|MATERIAL:||Cherry, Maple, Walnut|
|EDITION:||70 Copies Released|
|SIZE:||2.7" x 2.7" (6.86 x 6.86cm)|
This is the second and final release of Casino; we will not be making it again in the future. All is the same as the first edition aside from a different inlay pattern on the box.
Casino is a brilliant packing puzzle designed by the devious Dr. Volker Latussek. The premise is simple - pack the six casino chips into the box. With such a large opening it seems like an easy task, but in fairly short order the solver realizes that some creative thinking will be necessary as the last piece simply doesn't want to fit. With some analytical thinking and perhaps a bit of luck maybe you can find the right move to make space for that last one! No dexterity is necessary, the solution is elegant and simple once you figure it out.
We definitely took our time making this one, with a very sturdy and elegant solid wood box and decorative inlay on both the box and chips. Fit is excellent, with plenty of room for the chips...once you know the secret!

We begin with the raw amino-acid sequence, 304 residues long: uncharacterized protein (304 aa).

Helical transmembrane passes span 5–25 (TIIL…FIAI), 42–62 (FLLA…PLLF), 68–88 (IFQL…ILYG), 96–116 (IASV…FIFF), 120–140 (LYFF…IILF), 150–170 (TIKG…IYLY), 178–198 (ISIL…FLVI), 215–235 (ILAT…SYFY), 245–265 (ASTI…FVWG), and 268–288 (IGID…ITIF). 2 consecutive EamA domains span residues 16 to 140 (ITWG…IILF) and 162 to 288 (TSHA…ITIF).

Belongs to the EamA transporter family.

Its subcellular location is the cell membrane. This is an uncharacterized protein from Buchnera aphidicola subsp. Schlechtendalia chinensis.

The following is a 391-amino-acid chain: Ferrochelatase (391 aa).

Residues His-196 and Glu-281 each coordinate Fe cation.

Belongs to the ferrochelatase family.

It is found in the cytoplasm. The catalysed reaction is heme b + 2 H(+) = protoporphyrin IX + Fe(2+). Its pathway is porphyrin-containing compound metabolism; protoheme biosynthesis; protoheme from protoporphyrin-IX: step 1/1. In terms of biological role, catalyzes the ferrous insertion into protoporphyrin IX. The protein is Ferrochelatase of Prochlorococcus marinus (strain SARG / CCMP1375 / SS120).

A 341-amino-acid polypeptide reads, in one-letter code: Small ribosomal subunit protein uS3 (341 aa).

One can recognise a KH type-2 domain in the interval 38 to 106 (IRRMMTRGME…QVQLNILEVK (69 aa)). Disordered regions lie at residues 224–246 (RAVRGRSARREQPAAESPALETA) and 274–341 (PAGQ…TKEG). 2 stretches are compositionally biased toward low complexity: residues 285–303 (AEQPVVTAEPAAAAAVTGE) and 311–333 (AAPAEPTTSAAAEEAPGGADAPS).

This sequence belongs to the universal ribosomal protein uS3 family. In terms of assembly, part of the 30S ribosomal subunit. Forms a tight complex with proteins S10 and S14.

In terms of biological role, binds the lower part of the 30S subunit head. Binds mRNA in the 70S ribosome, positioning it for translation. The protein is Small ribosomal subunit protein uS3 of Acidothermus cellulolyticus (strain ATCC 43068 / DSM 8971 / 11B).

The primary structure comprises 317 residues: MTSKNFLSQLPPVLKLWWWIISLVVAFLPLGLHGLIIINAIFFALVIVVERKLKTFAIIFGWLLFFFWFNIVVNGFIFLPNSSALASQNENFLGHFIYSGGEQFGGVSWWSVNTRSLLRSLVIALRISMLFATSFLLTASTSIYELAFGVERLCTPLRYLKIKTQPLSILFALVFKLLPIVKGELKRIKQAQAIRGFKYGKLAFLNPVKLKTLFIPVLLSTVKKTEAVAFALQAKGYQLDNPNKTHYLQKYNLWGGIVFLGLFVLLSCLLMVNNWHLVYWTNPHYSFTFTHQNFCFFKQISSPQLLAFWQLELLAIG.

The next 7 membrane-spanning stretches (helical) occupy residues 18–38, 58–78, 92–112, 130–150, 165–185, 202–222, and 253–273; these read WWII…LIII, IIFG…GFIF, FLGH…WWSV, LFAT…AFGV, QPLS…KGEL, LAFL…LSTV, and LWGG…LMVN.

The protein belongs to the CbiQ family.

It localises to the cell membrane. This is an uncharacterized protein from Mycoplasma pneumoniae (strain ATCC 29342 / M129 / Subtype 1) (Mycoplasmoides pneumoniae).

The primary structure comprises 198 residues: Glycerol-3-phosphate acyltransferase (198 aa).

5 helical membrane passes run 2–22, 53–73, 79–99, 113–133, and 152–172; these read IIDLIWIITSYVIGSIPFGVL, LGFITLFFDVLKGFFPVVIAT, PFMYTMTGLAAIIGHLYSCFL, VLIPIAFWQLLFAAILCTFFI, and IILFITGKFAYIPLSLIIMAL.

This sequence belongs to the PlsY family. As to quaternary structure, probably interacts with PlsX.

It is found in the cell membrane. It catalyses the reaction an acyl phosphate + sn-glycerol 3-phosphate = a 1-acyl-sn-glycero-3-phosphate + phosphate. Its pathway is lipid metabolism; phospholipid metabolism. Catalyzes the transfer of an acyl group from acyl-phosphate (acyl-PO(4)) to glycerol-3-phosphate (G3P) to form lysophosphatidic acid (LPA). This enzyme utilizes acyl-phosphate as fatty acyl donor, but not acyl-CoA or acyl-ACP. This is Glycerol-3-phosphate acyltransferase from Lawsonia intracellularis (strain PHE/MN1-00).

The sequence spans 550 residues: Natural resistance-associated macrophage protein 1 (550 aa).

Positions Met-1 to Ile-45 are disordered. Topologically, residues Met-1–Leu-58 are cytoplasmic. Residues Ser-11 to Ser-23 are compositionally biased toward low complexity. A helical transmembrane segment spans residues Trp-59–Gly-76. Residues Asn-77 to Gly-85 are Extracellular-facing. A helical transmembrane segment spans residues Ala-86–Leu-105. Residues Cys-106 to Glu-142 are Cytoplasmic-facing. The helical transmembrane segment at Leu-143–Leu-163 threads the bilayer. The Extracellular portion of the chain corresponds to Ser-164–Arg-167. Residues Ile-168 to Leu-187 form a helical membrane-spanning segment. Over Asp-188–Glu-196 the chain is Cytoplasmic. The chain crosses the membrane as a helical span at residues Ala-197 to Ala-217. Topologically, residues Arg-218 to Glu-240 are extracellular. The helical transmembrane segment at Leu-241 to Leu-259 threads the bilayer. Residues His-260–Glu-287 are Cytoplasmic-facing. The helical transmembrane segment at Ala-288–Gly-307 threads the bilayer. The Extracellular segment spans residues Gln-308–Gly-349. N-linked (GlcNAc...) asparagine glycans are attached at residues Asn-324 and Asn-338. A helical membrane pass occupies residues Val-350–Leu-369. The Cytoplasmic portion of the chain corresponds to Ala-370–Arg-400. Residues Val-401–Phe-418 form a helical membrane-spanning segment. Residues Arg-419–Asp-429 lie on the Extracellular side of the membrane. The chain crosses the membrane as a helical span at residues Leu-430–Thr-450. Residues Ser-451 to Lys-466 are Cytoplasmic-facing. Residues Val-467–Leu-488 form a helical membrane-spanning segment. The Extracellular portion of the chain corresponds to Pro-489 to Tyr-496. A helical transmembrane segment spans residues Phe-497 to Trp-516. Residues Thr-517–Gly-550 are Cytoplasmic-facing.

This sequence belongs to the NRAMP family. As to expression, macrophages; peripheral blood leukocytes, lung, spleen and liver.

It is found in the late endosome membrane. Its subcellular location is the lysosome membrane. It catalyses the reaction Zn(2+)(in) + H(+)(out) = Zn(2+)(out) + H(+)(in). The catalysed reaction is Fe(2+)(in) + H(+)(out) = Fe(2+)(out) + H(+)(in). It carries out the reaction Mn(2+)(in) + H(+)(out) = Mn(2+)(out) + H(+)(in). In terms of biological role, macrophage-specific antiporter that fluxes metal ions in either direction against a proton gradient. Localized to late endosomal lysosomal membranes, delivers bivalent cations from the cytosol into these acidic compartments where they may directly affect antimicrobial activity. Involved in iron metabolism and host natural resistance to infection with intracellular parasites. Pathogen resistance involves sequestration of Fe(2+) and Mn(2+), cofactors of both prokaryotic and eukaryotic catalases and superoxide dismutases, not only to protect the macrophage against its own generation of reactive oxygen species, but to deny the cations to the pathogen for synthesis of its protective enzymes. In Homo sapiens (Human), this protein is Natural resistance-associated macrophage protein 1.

70 copies made for sale, each signed and dated. This puzzle is shipped disassembled.
Casino is a fantastic packing puzzles and of all the versions made, this is hands down the best and more beautiful.
Typically, packing puzzles aren’t my favorite puzzles, hence why I passed on the the first release. When released again, my curiosity of all the praise it’s gotten in the past got the better of me, and I’m glad it did. Not only is it a clever puzzle with a very satisfying Aha/solve, but it looks like a work of art!
Eric does it again. This site was a very expensive discovery for me a while ago, but one I have never regretted. I've been delighted with Stumbling Blocks, Pin Block Case, ODD and others, but man, this Casino is something else. Just look at that beauty! It's even more gorgeous in real life, with the inlays perfectly executed. Fit and finish is flawless as always, and the tolerances are spot-on, as they must be.
The puzzle itself is worth all the praise it has received. Not TOO difficult, and the a-ha moment is so elegant and rewarding. The tactile pleasure of the smooth wood, and the nice audible "plops" the pieces make as you maneuver them around, really make this an involving experience. It's solid enough that I can probably convince myself to let sufficiently-old visitors play - it just begs to be picked up and examined, and the concept is so clear that it just MUST be easy. Right?